DEAR AMY: I'm a college student and participate in a club at college. We often work with our "sister club," at a nearby university. My friend "Mark" was hired to be a supervisor for the other school's club. I'm really happy about that because I've known him for nine years. However, as we've been getting closer as our clubs work together, I've become extremely attracted to him. Still, I feel that pursuing him would somehow be ethically wrong because he is in a position of authority. Although he's only three years older than I am, he has this full-time job, which is to "supervise" young adults my age. The very idea of a hired professional dating a student could be considered a bad example for the younger students. I worry that it could threaten his job (and my reputation). I'm not sure if our long friendship would make the situation better, but I wanted to know if it was OK to pursue him or if I should wait until I've graduated to even consider him romantically. Scandalized?
DEAR SCANDALIZED: Your hesitation is sweet. Jane Austen-like, really. But I can't see how dating someone three years your senior who works at another college is a violation of anything: his reputation, your reputation, his career or your future (he is responsible for his own judgment).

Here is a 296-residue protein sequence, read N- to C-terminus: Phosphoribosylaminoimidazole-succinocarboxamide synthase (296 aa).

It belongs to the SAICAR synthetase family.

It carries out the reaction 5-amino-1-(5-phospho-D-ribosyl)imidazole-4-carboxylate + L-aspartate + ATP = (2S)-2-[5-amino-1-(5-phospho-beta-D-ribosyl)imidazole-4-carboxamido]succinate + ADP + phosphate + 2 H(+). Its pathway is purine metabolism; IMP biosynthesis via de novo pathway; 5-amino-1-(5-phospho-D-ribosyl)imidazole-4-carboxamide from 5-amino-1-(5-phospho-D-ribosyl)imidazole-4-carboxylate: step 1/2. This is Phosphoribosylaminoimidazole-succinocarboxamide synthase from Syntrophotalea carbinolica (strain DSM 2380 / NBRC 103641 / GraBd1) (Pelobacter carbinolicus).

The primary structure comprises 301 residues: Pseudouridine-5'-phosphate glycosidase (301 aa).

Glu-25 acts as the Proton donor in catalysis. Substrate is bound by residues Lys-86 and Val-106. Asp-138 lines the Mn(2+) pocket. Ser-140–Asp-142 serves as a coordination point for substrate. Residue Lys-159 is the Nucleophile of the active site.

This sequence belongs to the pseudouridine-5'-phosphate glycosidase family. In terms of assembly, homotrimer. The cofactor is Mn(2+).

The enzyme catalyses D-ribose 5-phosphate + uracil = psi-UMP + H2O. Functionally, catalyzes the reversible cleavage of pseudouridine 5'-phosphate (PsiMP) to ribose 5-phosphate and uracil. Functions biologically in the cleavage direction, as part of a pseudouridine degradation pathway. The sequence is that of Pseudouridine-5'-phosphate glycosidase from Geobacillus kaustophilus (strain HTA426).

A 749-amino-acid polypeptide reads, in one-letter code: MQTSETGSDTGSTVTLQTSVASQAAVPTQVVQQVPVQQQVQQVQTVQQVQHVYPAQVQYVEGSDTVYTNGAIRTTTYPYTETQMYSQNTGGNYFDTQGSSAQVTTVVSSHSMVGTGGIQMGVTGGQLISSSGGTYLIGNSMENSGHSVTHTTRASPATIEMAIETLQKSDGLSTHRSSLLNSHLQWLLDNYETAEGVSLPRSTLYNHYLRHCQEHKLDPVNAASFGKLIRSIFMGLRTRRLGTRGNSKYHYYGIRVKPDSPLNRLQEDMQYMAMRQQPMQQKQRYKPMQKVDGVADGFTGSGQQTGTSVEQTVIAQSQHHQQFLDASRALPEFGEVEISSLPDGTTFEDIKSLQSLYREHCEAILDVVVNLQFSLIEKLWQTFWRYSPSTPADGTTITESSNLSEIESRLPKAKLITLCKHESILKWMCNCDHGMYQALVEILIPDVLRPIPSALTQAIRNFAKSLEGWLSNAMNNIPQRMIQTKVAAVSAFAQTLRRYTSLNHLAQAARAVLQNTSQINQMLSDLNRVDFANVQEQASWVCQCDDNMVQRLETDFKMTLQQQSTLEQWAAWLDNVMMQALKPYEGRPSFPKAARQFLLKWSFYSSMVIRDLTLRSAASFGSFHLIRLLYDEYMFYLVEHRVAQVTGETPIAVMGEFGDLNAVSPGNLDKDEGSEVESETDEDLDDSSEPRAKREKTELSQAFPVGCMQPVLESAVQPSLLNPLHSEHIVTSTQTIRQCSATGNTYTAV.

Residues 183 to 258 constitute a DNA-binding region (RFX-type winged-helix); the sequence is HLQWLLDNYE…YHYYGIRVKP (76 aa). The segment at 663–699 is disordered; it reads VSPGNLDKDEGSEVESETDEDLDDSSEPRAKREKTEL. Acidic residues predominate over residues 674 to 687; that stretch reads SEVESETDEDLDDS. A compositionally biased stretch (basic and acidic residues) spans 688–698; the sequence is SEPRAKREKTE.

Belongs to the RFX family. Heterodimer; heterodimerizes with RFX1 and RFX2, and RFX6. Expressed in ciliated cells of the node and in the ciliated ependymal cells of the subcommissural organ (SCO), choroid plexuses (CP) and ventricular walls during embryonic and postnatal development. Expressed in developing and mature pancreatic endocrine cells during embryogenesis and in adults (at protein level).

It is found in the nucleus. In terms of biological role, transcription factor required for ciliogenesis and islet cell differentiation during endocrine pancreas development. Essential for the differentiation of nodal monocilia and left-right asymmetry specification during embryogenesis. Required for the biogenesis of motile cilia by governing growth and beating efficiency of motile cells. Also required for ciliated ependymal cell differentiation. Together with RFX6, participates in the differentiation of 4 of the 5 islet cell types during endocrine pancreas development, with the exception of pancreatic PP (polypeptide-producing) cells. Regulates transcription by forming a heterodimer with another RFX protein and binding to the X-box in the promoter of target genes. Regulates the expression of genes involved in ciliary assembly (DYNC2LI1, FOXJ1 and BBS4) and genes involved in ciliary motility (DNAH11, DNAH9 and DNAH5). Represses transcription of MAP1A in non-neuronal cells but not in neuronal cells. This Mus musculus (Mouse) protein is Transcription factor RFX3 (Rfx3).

Unless this person is married, your direct supervisor or your professor, there's no reason to avoid Cupid's prickly embrace.
DEAR AMY: My wife is wonderful. She is intelligent and thoughtful and kind. There is only one thing that bothers me about her: There is always one thing that bothers her about me. I have asked her to please try to let us enjoy each other. The world is full of people who tell me all of the things that are wrong with me. Can't our home be a refuge from the troubles of the world? Perfectly Miserable
DEAR MISERABLE: Share this letter with her so she can work on her "one thing."